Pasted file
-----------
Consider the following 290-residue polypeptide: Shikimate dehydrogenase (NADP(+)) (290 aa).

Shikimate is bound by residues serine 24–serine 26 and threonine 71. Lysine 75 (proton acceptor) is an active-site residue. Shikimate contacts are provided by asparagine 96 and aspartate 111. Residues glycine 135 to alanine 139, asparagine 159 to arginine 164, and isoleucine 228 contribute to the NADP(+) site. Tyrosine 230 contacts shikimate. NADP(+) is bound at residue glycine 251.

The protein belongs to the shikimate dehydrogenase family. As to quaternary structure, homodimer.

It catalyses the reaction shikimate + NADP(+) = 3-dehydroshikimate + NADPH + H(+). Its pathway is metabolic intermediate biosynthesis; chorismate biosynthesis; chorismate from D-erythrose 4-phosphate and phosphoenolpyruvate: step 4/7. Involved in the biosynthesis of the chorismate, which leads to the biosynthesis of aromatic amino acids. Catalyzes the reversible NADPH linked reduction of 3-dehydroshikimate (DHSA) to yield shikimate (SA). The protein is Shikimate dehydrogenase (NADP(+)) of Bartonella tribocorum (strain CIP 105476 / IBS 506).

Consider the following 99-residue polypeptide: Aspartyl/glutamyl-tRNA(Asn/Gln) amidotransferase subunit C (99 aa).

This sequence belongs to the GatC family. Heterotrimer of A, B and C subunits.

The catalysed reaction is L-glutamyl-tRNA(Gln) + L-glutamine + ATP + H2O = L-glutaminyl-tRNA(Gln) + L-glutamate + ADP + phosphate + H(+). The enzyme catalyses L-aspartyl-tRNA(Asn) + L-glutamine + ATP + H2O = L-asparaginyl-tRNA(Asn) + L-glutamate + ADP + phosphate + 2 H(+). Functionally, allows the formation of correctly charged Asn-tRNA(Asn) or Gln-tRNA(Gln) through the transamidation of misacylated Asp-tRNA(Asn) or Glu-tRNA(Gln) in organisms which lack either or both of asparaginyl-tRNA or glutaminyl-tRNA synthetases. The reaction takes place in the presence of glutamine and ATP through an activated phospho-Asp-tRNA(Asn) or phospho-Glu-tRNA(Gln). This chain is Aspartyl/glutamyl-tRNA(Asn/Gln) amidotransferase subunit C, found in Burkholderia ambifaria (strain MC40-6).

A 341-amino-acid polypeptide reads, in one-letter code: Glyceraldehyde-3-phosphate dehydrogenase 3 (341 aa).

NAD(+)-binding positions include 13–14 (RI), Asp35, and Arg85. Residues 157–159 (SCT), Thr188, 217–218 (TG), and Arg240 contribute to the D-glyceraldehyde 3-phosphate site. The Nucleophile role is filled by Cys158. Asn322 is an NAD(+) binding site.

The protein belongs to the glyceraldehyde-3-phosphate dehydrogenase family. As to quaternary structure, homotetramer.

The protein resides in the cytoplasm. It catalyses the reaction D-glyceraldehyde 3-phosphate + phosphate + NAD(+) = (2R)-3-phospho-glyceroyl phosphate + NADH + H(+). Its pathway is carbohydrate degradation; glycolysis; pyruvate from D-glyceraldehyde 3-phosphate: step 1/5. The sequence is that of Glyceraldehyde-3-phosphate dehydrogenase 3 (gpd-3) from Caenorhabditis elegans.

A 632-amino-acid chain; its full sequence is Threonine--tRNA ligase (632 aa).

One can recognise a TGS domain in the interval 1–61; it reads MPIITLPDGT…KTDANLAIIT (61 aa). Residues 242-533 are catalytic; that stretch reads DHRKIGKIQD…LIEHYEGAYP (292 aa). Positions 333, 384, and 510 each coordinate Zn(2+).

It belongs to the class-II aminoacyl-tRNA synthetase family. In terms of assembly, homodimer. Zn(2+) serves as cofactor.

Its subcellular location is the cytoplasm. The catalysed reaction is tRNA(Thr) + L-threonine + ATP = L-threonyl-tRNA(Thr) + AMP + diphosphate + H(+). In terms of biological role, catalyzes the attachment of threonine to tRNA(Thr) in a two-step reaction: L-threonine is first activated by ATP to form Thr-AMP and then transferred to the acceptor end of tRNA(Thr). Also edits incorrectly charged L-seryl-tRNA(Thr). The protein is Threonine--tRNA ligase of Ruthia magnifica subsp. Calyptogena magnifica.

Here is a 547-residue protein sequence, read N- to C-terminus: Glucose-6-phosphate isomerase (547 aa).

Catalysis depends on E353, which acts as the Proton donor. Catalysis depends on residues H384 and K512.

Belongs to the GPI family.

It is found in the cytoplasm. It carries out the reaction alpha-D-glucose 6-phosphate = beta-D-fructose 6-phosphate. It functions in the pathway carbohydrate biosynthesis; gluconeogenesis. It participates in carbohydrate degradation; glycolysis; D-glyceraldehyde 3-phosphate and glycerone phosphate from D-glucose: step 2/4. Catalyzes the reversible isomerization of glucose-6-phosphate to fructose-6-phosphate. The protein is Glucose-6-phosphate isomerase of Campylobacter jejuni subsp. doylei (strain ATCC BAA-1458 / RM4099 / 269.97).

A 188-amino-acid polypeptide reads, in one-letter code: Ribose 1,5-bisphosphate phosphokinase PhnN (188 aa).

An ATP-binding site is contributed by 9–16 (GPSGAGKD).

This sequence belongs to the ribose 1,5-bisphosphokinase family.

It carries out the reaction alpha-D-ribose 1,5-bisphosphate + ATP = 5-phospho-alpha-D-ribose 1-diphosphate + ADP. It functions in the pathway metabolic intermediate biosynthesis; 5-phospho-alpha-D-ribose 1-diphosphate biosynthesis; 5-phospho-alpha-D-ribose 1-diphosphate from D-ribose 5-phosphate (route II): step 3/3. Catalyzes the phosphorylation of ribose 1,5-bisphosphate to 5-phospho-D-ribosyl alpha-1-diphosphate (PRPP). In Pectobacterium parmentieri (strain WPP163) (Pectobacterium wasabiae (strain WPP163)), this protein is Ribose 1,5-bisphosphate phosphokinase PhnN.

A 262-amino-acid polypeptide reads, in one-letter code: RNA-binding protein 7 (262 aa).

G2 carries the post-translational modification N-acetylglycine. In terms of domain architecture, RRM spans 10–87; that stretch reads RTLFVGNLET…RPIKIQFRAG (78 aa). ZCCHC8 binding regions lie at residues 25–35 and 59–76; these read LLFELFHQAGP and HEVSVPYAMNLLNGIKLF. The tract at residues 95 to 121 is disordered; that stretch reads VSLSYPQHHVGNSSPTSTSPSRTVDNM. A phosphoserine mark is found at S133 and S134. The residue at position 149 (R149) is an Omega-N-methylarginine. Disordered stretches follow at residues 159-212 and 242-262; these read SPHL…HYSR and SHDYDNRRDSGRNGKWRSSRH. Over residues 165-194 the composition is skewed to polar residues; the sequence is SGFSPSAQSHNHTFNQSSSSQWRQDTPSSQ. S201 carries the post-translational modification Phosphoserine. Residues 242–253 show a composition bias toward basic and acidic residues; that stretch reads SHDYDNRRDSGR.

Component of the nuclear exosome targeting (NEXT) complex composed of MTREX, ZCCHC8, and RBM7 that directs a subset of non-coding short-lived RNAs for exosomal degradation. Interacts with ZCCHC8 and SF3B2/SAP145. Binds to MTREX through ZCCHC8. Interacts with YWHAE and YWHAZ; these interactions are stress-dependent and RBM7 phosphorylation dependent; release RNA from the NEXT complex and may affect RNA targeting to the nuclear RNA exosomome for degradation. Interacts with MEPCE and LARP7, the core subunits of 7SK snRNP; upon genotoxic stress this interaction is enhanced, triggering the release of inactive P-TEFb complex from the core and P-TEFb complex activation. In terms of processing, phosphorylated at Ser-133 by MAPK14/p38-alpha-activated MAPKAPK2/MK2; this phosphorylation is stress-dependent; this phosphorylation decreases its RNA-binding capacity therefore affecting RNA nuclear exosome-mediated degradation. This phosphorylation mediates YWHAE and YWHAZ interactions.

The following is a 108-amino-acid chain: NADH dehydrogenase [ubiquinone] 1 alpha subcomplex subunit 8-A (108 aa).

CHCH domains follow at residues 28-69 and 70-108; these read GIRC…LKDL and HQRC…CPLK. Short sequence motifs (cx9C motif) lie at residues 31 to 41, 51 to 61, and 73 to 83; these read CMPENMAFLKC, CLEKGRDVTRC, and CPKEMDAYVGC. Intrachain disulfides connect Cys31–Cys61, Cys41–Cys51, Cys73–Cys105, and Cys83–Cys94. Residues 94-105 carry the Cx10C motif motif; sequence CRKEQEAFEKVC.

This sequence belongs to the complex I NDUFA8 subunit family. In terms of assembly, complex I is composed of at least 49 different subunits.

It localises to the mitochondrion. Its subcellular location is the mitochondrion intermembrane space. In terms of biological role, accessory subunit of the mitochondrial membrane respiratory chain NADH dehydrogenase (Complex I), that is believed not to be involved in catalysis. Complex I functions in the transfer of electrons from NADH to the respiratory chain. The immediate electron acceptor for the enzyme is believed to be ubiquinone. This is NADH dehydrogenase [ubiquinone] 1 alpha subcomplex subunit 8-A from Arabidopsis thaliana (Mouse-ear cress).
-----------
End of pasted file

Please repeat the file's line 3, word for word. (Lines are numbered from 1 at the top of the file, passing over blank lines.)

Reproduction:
The protein belongs to the shikimate dehydrogenase family. As to quaternary structure, homodimer.